Monsters University Review

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Monsters University PosterPixar heads off to school with their latest animated adventure, Monsters University. It’s the company’s first prequel and the follow-up to the 2001 mega-hit Monsters, Inc., starring Billy Crystal as one-eyed monster Mike Wazowski and John Goodman as his large furry friend James P. Sullivan.

This tale focuses primarily on the trials and tribulations of Mike (Crystal), who endlessly dreams of one day becoming a scarer — a role every monster aspires to. It’s the monster equivalent of being a pro ball player or rock star. That desire carries him through his formative years and straight on into college. There he meets “Sulley” (Goodman), who we know will go on to become his best friend but who currently is little more than a somewhat arrogant freshman.

Pixar films have gotten to the point where everyone expects straight A’s across the board. Unfortunately, Monsters University may stand as their first failing grade.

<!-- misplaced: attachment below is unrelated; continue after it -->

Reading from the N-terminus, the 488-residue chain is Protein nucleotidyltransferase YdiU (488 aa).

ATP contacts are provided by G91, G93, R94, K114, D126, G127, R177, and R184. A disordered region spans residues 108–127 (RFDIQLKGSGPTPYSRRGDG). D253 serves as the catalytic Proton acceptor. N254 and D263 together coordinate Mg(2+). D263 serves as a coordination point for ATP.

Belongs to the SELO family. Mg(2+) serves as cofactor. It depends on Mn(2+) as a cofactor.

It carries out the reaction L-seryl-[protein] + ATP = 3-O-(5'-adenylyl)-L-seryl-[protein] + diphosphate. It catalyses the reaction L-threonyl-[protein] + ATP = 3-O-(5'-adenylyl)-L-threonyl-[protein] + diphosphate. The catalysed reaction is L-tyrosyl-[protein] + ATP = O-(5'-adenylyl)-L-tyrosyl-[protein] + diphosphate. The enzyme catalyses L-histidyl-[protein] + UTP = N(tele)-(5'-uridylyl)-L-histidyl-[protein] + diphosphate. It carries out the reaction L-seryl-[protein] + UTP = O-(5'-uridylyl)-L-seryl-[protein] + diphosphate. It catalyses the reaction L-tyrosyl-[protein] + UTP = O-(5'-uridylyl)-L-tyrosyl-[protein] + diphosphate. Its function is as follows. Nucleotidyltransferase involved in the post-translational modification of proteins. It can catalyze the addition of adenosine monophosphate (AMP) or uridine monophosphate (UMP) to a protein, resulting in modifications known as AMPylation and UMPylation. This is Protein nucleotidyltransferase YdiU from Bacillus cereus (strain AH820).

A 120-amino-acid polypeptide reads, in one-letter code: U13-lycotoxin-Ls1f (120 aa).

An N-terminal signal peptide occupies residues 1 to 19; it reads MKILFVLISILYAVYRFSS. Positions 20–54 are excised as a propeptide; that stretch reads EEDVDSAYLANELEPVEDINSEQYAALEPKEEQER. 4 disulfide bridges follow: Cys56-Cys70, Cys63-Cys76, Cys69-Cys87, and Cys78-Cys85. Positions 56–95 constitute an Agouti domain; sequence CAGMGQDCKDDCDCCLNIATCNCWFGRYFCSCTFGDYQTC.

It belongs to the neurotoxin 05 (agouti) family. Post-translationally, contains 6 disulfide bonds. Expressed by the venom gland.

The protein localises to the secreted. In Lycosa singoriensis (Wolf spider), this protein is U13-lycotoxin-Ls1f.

The test scores lagged from the very beginning with a completely uninteresting animated short about a blue umbrella and a single visual concept involving other common city objects that grows stale after a matter of seconds.

Once the movie starts, the poor results continue unabated. I sat in a nearly full theater with children and adults of all ages, and not a single person laughed until roughly an hour into the film. Everyone sat in bored silence as the unoriginal plot meandered its way along like a stoned senior looking for a snack.

I’ve always felt a sense of awe and wonder with every new Pixar film. That, too, came to a grinding halt. The always jaw-dropping animation feels tired and redundant. Also gone is that other Pixar given — a heartfelt depth of emotional attachment. We’re supposed to feel for both Mike and Sulley, but the story never engages us enough to make it possible. It’s not due to spending more time on the secondary characters because none of them are noteworthy, either. All but the dean of the school (voiced by Helen Mirren) are bland and forgettable.

Most surprising was the lackluster soundtrack from perennial Oscar nominee (20 nominations and two-time winner) Randy Newman. Nearly every track was reminiscent of another more famous song, including a couple of Beatles hits.

I should point out, in all fairness, that I was never a big fan of the original story, but I came to enjoy it more as the years went on. Unfortunately, I don’t think the same will be true with this installment.

The honor roll streak for me, at least, is over. Monsters University is an uninspired submission that, at best, gets an Incomplete.

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